“Statewide, people are beginning to feel the pain that we in Northern Virginia have been feeling for more than a decade,” Watts said.
Even those who agreed on the need for more funding disagreed on where to get it. In the General Assembly, Democrats have mostly favored raising taxes to pay for roads, and most Republicans have wanted to use existing revenue. But the issue does not break perfectly along partisan lines. As recently as last year, moderate Republicans joined with Democrats in the evenly split Senate to reject plans to take a greater share of general-fund money to pay for roads.
The rise of the tea party and anti-tax activist Grover Norquist have stiffened opposition, especially among Republicans, to any plan that depends on a major increase in state revenue. But with funds drying up, there’s a sense at the state Capitol that the time has come to solve the problem.
The political landscape has added to that the sense of urgency. The major-party candidates running to succeed McDonnell — former Democratic National Committee chairman Terry McAuliffe (D) and Attorney General Ken Cuccinelli II (R) — are seen as strongly partisan figures. Some legislators have said they doubt that McAuliffe could move the GOP-dominated House or that tea party favorite Cuccinelli could sway the more moderate Senate. And neither candidate has well-known ideas about transportation funding.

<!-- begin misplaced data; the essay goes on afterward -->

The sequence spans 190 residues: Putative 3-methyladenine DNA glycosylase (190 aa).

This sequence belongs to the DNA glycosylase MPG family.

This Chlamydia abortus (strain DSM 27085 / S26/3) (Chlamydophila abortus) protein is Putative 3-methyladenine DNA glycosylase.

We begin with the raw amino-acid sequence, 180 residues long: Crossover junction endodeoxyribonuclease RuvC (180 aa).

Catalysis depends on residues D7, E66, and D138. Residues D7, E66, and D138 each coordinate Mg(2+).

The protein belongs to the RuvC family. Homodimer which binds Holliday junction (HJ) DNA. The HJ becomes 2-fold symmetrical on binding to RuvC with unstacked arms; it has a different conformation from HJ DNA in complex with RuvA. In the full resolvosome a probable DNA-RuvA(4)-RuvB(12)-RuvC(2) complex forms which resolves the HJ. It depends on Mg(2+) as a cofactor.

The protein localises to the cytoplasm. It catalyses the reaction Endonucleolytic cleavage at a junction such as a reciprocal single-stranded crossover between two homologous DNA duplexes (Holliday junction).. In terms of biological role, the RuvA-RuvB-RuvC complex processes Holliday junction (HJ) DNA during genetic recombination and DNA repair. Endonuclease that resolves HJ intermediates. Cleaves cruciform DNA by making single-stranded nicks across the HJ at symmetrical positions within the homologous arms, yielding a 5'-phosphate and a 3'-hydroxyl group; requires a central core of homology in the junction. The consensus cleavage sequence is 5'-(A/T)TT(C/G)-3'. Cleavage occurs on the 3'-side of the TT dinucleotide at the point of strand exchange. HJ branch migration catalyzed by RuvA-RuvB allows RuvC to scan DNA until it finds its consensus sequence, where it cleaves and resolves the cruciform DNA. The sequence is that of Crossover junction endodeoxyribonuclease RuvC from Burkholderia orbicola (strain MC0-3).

“We don’t know where those two people stand” on transportation, Watkins said.
Sen. Frank M. Ruff Jr. (R-Mecklenburg) considers himself a conservative but has concluded that new revenue will have to be part of the equation.
“If the question is, ‘Do you want to pay more for tax?’ the answer will always be no, but that’s not really the right question,” he said. “The right question is, ‘Do you want to pay more for sales tax or gas tax, or do you want to pay for car repairs and front-end alignments?’ . . . When you start having a bunch of potholes, you can get your car aligned today and then next week and the week after.”
It is harder to find a Democrat, or moderate Senate Republican for that matter, who thinks the time has come to use more general-fund revenue to pay for transportation. Watkins still resists the idea, but he said he might feel differently if the money was used for specific projects, such as extending Metro to Dulles International Airport.
Some Republican lawmakers have balked at McDonnell’s plan, as have Norquist and the conservative-leaning editorial page of the Wall Street Journal. The latter railed against the plan under the headline “Republican Road Folly,” objecting in part because the “gas-tax-for-sales-tax swap violates the user pays principle of sound tax policy.”